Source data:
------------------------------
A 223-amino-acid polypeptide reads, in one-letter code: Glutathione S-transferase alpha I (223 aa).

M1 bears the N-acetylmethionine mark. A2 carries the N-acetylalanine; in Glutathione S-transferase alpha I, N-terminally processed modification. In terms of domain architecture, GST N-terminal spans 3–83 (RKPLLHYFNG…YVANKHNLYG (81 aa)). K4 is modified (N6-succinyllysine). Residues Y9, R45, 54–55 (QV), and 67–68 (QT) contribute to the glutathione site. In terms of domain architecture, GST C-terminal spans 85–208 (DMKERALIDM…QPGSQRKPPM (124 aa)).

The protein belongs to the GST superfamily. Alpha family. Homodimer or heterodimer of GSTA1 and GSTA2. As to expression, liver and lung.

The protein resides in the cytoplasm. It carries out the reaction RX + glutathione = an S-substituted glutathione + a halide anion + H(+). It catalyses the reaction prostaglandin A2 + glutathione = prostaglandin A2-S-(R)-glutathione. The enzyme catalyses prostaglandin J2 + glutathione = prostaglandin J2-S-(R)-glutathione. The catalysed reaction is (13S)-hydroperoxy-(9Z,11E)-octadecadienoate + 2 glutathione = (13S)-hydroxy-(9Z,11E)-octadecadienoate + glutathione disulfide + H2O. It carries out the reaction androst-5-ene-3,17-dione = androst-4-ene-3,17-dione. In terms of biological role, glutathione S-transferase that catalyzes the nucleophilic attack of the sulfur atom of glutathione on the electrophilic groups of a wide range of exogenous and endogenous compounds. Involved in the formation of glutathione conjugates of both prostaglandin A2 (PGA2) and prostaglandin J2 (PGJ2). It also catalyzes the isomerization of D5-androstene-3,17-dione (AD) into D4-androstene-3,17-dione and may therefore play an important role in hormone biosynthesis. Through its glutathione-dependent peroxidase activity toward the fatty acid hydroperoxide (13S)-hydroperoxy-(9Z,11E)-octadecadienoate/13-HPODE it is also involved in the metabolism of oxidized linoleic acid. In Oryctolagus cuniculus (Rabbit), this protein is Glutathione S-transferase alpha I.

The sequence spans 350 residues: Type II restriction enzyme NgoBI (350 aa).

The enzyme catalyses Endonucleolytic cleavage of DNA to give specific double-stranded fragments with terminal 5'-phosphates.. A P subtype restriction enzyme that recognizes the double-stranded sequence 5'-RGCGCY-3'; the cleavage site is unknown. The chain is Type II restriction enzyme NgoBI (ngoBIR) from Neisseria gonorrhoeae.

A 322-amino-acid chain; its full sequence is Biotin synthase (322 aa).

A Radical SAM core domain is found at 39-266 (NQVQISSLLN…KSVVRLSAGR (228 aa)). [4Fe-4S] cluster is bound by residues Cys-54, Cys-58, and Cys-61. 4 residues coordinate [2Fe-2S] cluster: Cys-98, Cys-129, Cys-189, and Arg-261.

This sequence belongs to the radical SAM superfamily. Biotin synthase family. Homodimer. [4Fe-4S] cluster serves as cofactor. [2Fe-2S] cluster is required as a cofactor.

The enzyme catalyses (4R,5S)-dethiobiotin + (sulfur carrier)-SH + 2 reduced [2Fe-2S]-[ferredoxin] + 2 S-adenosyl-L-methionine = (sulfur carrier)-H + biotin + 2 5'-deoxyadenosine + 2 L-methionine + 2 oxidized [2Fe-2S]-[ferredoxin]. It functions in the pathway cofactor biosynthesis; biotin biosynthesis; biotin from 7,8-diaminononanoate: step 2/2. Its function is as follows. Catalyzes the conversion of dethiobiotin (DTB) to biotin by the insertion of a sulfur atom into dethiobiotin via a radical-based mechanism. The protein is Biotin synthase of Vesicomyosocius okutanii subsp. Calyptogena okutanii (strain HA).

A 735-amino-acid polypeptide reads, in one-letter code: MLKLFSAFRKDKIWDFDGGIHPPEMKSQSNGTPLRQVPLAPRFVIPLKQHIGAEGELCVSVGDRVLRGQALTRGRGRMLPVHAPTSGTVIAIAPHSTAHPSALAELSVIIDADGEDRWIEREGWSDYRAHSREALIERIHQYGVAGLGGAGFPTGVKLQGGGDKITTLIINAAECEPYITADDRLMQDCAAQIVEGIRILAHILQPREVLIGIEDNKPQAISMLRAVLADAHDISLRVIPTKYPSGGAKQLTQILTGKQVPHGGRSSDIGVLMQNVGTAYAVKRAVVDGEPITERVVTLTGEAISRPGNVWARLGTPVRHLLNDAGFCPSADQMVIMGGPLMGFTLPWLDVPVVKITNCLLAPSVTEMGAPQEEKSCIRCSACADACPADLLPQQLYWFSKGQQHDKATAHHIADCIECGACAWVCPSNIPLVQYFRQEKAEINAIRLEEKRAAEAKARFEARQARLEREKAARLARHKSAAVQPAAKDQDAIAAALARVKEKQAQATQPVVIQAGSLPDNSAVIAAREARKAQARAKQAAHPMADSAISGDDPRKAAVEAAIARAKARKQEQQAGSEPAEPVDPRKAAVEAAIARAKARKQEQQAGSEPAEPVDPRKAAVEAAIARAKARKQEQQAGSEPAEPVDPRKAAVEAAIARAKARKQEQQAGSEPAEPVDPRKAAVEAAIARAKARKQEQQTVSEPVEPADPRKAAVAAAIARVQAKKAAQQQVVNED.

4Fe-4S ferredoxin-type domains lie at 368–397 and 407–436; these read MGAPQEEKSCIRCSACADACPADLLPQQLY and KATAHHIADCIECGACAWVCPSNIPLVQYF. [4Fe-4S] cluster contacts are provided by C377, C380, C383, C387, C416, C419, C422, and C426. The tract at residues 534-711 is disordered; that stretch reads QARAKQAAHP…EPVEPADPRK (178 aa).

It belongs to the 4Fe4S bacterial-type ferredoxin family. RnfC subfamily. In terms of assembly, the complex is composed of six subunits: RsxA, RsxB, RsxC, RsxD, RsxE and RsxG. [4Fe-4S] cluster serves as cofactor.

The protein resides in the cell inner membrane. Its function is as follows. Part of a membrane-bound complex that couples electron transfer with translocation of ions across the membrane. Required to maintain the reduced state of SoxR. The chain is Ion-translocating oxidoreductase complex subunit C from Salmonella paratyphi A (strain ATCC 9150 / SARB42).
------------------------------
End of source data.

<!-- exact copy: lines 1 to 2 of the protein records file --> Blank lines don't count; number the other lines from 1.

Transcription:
A 223-amino-acid polypeptide reads, in one-letter code: Glutathione S-transferase alpha I (223 aa).

M1 bears the N-acetylmethionine mark. A2 carries the N-acetylalanine; in Glutathione S-transferase alpha I, N-terminally processed modification. In terms of domain architecture, GST N-terminal spans 3–83 (RKPLLHYFNG…YVANKHNLYG (81 aa)). K4 is modified (N6-succinyllysine). Residues Y9, R45, 54–55 (QV), and 67–68 (QT) contribute to the glutathione site. In terms of domain architecture, GST C-terminal spans 85–208 (DMKERALIDM…QPGSQRKPPM (124 aa)).